BIOPHILIA – A SHORT HISTORY
The word biophilia was first used by a psychologist called Erich Fromm in 1964. He described it as “the passionate love of life and all that is alive”.
The concept was popularised by Edward O Wilson, an American biologist in 1984 with his book ‘Biophilia’. He defined it as “the urge to affiliate with other forms of life”.
In the last couple of decades biophilia has been recognised by the scientific and design communities. And there have been studies that show convincing evidence of the positive benefits of interaction with nature. Research shows that it can improve productivity, lower stress levels, enhance learning comprehension, and increase recovery rates from illness.
Biophilic design integrates nature and natural elements, materials and forms into architecture and interiors.
THE BENEFITS OF BIOPHILIC DESIGN FOR YOUR HOME AND WELL BEING
Biophilia is so important for our physical and mental well-being. If we are deprived of the ability to affiliate with nature, it does affect us.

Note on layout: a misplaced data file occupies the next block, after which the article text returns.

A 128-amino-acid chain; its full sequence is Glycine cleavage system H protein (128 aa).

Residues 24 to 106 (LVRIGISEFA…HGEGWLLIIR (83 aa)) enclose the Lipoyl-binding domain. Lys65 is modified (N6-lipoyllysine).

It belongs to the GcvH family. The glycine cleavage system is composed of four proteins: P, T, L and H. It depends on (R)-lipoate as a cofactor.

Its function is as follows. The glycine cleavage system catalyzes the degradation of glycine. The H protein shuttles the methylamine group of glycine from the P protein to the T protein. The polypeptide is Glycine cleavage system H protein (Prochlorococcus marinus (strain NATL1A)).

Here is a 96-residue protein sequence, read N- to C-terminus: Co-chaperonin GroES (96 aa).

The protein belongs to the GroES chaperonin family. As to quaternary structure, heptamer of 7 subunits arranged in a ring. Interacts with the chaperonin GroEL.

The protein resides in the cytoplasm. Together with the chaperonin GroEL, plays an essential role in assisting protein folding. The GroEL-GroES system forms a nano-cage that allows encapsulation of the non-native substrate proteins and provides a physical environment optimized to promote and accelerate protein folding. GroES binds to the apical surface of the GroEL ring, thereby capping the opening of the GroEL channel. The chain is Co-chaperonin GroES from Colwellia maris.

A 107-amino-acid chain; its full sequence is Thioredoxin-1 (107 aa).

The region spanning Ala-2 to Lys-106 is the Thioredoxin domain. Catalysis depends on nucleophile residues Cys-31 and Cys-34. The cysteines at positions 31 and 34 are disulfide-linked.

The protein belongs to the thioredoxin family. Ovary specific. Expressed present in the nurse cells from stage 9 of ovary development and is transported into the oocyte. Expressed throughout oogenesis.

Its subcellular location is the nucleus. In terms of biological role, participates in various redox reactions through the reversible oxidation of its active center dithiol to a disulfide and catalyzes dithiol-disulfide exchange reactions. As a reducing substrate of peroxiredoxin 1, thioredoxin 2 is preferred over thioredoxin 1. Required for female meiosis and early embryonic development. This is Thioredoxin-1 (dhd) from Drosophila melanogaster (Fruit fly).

Have you ever been in a drab room, without windows, only artificial light and piped air – and felt lethargic and sapped of energy? Depressed even? If so, you have an understanding of just how important biophilic design is.
According to Stephen Kellert (author of several books on the subject) after a time spent in an environment like that, you would start to experience a kind of sensory deprivation.
Studies have shown that our ability to directly access nature can alleviate feelings of stress, promote recovery from mental fatigue, enable better focus, mental stamina, and productivity.
Perhaps surprisingly, it has been found that even looking at pictures of scenes of nature has the ability to lift our spirits and make us feel more relaxed.
Exposure to natural daylight is another important element. It can help to elevate our mood as well as balance the hormone that regulates sleep.
Biophilic design, therefore, isn’t just another design style to improve the look of your interior. It is essential for your happiness and well-being.
Biophilic design too is not another passing trend. But a practice that will become inherently more important in the future of design, interiors and architecture. Even more than this, it’s going to be one of the guiding principles.